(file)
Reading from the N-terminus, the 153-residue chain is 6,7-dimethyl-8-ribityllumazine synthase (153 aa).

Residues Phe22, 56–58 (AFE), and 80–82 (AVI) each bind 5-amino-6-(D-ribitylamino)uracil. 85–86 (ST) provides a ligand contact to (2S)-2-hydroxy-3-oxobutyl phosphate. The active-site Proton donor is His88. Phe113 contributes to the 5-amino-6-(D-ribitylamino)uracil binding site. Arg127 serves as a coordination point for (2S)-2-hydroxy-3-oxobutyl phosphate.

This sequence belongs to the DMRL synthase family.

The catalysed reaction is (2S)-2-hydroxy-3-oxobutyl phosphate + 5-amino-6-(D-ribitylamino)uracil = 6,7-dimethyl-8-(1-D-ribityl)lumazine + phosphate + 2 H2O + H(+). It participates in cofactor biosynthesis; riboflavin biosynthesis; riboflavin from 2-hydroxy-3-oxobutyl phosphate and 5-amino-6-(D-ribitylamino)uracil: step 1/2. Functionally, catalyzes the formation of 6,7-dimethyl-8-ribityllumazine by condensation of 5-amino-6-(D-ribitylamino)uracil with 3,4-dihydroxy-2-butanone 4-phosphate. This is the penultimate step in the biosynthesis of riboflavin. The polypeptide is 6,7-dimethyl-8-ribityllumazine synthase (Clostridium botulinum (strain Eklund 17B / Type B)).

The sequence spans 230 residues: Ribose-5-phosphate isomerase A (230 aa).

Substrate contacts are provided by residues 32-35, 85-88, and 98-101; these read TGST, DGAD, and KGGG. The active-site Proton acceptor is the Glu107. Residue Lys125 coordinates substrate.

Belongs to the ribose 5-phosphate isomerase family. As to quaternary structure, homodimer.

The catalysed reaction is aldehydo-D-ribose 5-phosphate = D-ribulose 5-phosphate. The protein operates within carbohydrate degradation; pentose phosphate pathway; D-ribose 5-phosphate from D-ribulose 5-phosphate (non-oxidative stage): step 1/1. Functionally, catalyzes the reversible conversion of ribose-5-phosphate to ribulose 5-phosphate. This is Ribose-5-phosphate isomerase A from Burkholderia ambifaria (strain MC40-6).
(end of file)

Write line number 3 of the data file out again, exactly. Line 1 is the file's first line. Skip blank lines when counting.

This sequence belongs to the DMRL synthase family.